Seventh International Workshop on Constraint Handling Rules
- The workshop takes place on Tuesday July 20 in Appleton Tower (room 2.11).
- Please have a look at the screenshots and a demo video of some of this year's tutorials and demos.
- The proceedings is available as a technical report. PDF's of individual papers are found on the programme page or from the CHR bibliography.
The CHR 2010 Workshop will be held July 20, 2010 in Edinburgh (Scotland) at the occasion of ICLP 2010 (part of FLoC 2010), the premier international venue for presenting research in logic programming.
The Constraint Handling Rules (CHR) language has become a major declarative specification formalism and implementation language for constraint reasoning algorithms and applications. Algorithms are often specified using inference rules, rewrite rules, sequents, proof rules, or logical axioms that can be directly written in CHR. Its clean semantics facilitates program design, analysis, and transformation. See the CHR website for more information.
The aim of the CHR workshop series is to stimulate and promote international research and collaboration on topics related to the Constraint Handling Rules language. The workshop is a lively, friendly forum for presenting and discussing new results, interesting applications, and work in progress. Previous Workshops on Constraint Handling Rules were organized in 2004 in Ulm (Germany), in 2005 in Sitges (Spain) at ICLP, in 2006 in Venice (Italy) at ICALP, in 2007 in Porto (Portgual) at ICLP, in 2008 in Hagenberg (Austria) at RTA, and in 2009 in Pasadena (California, US) at ICLP.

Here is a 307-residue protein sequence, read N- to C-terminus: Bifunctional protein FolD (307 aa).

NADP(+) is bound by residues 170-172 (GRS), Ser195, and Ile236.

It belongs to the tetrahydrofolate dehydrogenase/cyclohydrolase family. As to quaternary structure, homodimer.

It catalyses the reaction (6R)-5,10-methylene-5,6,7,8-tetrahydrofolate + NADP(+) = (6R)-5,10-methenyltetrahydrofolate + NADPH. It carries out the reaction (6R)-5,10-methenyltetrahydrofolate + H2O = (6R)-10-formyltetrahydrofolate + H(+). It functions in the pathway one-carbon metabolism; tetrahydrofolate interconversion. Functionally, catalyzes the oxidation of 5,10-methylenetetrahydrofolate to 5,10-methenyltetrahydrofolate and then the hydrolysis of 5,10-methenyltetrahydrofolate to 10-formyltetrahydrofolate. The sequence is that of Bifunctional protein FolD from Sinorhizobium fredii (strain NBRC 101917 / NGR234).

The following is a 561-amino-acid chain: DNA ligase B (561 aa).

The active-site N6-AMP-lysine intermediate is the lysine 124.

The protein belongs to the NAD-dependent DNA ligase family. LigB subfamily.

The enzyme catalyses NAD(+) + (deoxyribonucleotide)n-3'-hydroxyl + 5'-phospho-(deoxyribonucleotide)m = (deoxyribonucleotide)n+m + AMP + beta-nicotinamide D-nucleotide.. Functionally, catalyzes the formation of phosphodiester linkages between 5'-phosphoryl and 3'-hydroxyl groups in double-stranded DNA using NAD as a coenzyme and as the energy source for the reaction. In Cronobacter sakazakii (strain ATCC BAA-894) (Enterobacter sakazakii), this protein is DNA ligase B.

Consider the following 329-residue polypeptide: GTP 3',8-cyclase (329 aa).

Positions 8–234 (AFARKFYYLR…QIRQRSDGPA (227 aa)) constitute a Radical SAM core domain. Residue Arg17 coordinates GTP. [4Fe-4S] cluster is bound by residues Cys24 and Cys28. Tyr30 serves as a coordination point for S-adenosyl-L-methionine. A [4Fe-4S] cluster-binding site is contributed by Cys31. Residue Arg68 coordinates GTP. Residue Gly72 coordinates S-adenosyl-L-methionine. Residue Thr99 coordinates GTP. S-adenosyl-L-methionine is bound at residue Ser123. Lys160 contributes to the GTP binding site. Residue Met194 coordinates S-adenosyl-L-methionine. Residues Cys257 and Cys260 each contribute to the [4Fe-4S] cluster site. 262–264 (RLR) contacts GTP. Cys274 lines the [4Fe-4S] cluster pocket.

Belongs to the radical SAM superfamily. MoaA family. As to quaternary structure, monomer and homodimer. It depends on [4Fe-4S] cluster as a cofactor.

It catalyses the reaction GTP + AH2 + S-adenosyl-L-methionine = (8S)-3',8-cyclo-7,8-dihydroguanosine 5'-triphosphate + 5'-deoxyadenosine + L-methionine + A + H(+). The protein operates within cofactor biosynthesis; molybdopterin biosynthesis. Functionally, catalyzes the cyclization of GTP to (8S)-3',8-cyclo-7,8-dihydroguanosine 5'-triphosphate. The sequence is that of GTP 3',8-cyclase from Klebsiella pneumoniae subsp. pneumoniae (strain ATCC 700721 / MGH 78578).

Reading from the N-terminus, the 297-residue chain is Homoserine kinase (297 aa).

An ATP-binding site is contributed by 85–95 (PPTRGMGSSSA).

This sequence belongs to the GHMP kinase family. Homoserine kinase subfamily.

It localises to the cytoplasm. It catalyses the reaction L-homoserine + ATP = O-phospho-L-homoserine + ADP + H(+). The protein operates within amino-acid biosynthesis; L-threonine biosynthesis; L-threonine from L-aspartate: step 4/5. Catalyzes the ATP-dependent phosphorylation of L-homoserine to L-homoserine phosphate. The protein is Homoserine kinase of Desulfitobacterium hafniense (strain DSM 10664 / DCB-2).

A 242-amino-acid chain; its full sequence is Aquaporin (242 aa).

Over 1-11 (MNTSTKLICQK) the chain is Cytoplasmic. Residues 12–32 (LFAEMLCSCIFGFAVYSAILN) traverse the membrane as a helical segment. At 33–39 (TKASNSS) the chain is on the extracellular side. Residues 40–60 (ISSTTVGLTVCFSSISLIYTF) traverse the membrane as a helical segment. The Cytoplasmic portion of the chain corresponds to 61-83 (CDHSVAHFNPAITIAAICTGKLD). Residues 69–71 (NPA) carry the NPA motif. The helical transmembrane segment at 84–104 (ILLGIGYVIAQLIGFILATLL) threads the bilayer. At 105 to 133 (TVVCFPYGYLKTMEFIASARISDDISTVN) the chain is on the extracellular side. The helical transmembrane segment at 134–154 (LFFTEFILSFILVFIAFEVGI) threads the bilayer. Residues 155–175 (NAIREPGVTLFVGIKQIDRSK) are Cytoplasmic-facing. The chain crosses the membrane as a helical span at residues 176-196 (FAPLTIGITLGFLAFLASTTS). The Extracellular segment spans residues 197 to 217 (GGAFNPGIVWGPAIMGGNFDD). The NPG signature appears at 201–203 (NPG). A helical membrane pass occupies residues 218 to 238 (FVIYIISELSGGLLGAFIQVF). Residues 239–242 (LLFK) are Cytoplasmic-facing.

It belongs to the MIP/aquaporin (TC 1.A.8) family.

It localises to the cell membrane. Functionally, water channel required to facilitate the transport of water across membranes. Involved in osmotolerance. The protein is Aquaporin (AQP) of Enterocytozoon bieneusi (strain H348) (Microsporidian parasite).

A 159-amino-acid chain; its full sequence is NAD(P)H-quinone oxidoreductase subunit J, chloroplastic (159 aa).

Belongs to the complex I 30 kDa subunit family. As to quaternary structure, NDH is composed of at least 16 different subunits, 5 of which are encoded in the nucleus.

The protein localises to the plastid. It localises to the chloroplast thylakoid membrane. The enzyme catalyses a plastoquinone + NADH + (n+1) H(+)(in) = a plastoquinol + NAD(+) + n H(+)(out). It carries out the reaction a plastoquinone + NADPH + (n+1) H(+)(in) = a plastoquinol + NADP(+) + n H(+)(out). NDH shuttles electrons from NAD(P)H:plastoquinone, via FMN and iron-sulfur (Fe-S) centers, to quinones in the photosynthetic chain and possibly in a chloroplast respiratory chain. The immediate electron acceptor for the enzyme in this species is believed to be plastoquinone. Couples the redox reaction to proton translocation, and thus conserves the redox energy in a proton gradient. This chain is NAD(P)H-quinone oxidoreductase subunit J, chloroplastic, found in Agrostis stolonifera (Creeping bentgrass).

The CHR 2010 workshop offers a very attractive and varied programme. Next to our accepted technical papers, we have two invited speakers: Mark Proctor from the JBoss Drools project, a major open-source business rule platform, and Matt Lilley from SecuritEase, a leading stock broking dealing and settlement system, and one of the most prominent industry users of Prolog and CHR.
Other highlights are the first practical confluence checker for CHR, and several application-oriented presentations, including two demos by students from the University of Ulm on using CHR with a multi-touch interface: one for automated music generation, and one aimed at providing long-term routing for fully autonomous sailing boats (in cooperation with the Roboat project).
Because many FLoC attendants will be new to CHR, we included two additional introductionary presentations: Thom Frühwirth will give a broad tutorial on CHR in general, and Jon Sneyers will introduce the recent CHR-based probabilistic formalism CHRiSM (also presented at the main ICLP conference).
The full workshop's program is available here.
- Sebastian Brand, National ICT Australia and the University of Melbourne, Victoria, Australia
- Henning Christiansen, Roskilde University, Denmark
- Verónica Dahl, Simon Fraser University, Canada
- Leslie De Koninck, Victoria Research Laboratory, NICTA, Australia (co-chair)
- Thom Frühwirth, Ulm University, Germany
- Marco Gavanelli, University of Ferrara, Italy
- Rémy Haemmerlé, Universidad Politécnica de Madrid, Spain
- Maria-Chiara Meo, "Gabriele d'Annunzio" University, Italy
- Paolo Pilozzi, K.U.Leuven, Belgium
- Frank Raiser, Ulm University, Germany
- Peter Van Weert, K.U.Leuven, Belgium (co-chair)
- Jairson Vitorino, Federal University of Pernambuco, Brazil
- Armin Wolf, Fraunhofer FIRST, Germany
Department of Computer Science, K.U.Leuven
Victoria Research Laboratory, NICTA